03 Jul Eagle vs. Shark (2007) Film Review
New Zealand 2007, 93 minutes
It’s impossible to talk about Eagle vs Shark, a low budget comedy about weirdos in love, without talking about Napoleon Dynamite, a low budget comedy about weirdos coming of age. Taika Waititi’s latest movie borrows so much from the 2004 hit comedy that it never truly escapes its shadow, however hard it may struggle. Both films employ a fair amount of kitsch, relying on nostalgia and absurdist deadpan to milk laughs from the audience. Both films require the leads to be oblivious to their own social dysfunctions, allowing audiences to laugh freely at the characters, not with them. The humor isn’t mean-spirited; rather it’s more like going to the zoo.
The film begins with the socially-inept fast-food worker Lily crushing madly on the eccentric, mullet-wielding video store clerk Jarrod (played by Jemaine Clement, co-star of HBO’s Flight of the Conchords). Jarrod might as well be Napoleon’s foreign cousin, with his slack-jawed deadpan and off-kilter ideas of machismo (they should revive Perfect Strangers and cast these two guys as the leads). After indirectly inviting the timid Lily to an animal-themed costume party / video game tournament, the two begin their romantic journey, involving a trip back to Jarrod’s hometown. There, Jarrod deals with his family issues and some ancient skeletons in his closet, as Lily smiles and acts like the delicate flower that she is. Interspersed are jokes about martial arts training, homemade candles and make-up kit salesmen, which are presented in the exact same way that jokes about dance training, tater tots, and Tupperware salesmen were delivered in Napoleon Dynamite.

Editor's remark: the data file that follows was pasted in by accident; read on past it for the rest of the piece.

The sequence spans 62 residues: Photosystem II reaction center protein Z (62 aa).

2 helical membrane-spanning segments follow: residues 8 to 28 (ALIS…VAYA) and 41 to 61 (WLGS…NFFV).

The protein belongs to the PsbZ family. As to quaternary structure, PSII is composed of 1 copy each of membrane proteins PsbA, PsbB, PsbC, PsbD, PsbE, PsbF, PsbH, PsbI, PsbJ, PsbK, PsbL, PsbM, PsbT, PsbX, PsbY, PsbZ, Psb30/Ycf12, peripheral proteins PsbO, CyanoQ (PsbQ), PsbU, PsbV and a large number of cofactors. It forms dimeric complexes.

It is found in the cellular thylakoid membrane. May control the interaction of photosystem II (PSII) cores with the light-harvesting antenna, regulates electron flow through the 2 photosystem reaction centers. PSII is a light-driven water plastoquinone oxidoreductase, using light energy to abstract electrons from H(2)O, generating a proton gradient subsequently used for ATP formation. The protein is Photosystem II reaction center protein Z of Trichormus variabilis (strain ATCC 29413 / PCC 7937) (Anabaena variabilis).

Mr. Waititi does a good job of making Jarrod a truly sympathetic character, which isn’t an easy feat since he’s responsible for the bulk of the assholery in this movie. And Lily’s wallflower act isn’t annoying as it is disappointingly one-dimensional. As for the other personalities in the film, there simply isn’t enough there for us to care about them one way or another. Most characters act simply joke fodder, showing up for a scene or two, only to fade into the background. And in the end, after all the forgettable gags and the twee-inflicted romantic episodes (complete with stop motion animation of discarded apple cores), there isn’t a shred of emotional resiliency that remains. These caricatures that populate the movie seem so strange and foreign that it’s incredibly difficult to feel any sort of empathy for their situation.
The movie drifts back and forth between awkward stares and genuine laughs unexpectedly, which wouldn’t be so bad if you weren’t provoked to say “well, Napoleon Dynamite did it better. Eagle vs Shark may be a slightly different take on the same story, but the jokes remain the same. It comes off as too familiar, too much of a retread to really give credit to any sort of originality the film might have to offer.
Ainsley Gardiner, Cliff Curtis
The Phoenix Foundation